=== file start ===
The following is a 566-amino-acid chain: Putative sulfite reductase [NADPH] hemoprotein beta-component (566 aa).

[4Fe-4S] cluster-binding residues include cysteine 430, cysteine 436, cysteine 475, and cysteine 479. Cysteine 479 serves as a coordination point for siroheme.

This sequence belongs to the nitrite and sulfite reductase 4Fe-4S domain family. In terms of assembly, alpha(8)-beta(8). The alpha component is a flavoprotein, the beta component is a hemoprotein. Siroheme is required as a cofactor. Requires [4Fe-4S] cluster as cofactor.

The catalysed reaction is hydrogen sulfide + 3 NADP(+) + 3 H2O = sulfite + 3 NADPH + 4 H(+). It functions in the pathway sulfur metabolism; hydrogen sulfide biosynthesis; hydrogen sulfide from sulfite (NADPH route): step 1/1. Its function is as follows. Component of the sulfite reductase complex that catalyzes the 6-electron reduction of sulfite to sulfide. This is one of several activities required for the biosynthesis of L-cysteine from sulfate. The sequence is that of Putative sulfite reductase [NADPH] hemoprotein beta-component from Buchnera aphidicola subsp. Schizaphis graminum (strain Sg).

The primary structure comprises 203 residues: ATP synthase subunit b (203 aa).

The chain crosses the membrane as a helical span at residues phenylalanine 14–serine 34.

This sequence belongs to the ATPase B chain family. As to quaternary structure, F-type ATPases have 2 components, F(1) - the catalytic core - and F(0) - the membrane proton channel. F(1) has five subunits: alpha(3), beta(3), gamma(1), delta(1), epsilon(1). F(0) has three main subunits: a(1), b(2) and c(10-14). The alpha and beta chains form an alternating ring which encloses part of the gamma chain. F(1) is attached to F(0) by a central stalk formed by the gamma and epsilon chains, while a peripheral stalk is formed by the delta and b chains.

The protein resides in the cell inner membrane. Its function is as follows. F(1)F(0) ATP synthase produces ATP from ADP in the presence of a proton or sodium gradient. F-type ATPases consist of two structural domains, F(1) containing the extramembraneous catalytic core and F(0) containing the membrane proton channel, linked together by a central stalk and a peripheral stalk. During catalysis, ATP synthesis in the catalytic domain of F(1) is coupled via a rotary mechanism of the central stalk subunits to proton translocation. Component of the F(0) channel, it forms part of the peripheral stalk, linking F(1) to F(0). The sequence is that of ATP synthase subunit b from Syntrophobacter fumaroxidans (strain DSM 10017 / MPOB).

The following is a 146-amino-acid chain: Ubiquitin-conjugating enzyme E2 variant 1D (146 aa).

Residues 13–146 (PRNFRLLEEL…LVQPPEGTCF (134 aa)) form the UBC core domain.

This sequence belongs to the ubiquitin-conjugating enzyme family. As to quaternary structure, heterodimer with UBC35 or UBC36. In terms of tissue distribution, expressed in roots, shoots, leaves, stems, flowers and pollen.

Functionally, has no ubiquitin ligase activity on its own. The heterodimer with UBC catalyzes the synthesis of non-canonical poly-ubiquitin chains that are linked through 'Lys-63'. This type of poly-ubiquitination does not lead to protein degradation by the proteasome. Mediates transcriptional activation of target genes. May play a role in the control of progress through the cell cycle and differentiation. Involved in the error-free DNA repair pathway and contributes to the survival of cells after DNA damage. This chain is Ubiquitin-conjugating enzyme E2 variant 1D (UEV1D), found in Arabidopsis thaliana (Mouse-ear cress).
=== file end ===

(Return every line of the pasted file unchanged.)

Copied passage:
The following is a 566-amino-acid chain: Putative sulfite reductase [NADPH] hemoprotein beta-component (566 aa).

[4Fe-4S] cluster-binding residues include cysteine 430, cysteine 436, cysteine 475, and cysteine 479. Cysteine 479 serves as a coordination point for siroheme.

This sequence belongs to the nitrite and sulfite reductase 4Fe-4S domain family. In terms of assembly, alpha(8)-beta(8). The alpha component is a flavoprotein, the beta component is a hemoprotein. Siroheme is required as a cofactor. Requires [4Fe-4S] cluster as cofactor.

The catalysed reaction is hydrogen sulfide + 3 NADP(+) + 3 H2O = sulfite + 3 NADPH + 4 H(+). It functions in the pathway sulfur metabolism; hydrogen sulfide biosynthesis; hydrogen sulfide from sulfite (NADPH route): step 1/1. Its function is as follows. Component of the sulfite reductase complex that catalyzes the 6-electron reduction of sulfite to sulfide. This is one of several activities required for the biosynthesis of L-cysteine from sulfate. The sequence is that of Putative sulfite reductase [NADPH] hemoprotein beta-component from Buchnera aphidicola subsp. Schizaphis graminum (strain Sg).

The primary structure comprises 203 residues: ATP synthase subunit b (203 aa).

The chain crosses the membrane as a helical span at residues phenylalanine 14–serine 34.

This sequence belongs to the ATPase B chain family. As to quaternary structure, F-type ATPases have 2 components, F(1) - the catalytic core - and F(0) - the membrane proton channel. F(1) has five subunits: alpha(3), beta(3), gamma(1), delta(1), epsilon(1). F(0) has three main subunits: a(1), b(2) and c(10-14). The alpha and beta chains form an alternating ring which encloses part of the gamma chain. F(1) is attached to F(0) by a central stalk formed by the gamma and epsilon chains, while a peripheral stalk is formed by the delta and b chains.

The protein resides in the cell inner membrane. Its function is as follows. F(1)F(0) ATP synthase produces ATP from ADP in the presence of a proton or sodium gradient. F-type ATPases consist of two structural domains, F(1) containing the extramembraneous catalytic core and F(0) containing the membrane proton channel, linked together by a central stalk and a peripheral stalk. During catalysis, ATP synthesis in the catalytic domain of F(1) is coupled via a rotary mechanism of the central stalk subunits to proton translocation. Component of the F(0) channel, it forms part of the peripheral stalk, linking F(1) to F(0). The sequence is that of ATP synthase subunit b from Syntrophobacter fumaroxidans (strain DSM 10017 / MPOB).

The following is a 146-amino-acid chain: Ubiquitin-conjugating enzyme E2 variant 1D (146 aa).

Residues 13–146 (PRNFRLLEEL…LVQPPEGTCF (134 aa)) form the UBC core domain.

This sequence belongs to the ubiquitin-conjugating enzyme family. As to quaternary structure, heterodimer with UBC35 or UBC36. In terms of tissue distribution, expressed in roots, shoots, leaves, stems, flowers and pollen.

Functionally, has no ubiquitin ligase activity on its own. The heterodimer with UBC catalyzes the synthesis of non-canonical poly-ubiquitin chains that are linked through 'Lys-63'. This type of poly-ubiquitination does not lead to protein degradation by the proteasome. Mediates transcriptional activation of target genes. May play a role in the control of progress through the cell cycle and differentiation. Involved in the error-free DNA repair pathway and contributes to the survival of cells after DNA damage. This chain is Ubiquitin-conjugating enzyme E2 variant 1D (UEV1D), found in Arabidopsis thaliana (Mouse-ear cress).